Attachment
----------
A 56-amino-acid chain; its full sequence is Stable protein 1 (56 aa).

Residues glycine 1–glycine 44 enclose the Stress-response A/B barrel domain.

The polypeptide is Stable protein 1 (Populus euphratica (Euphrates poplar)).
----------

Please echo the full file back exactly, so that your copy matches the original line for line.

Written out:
A 56-amino-acid chain; its full sequence is Stable protein 1 (56 aa).

Residues glycine 1–glycine 44 enclose the Stress-response A/B barrel domain.

The polypeptide is Stable protein 1 (Populus euphratica (Euphrates poplar)).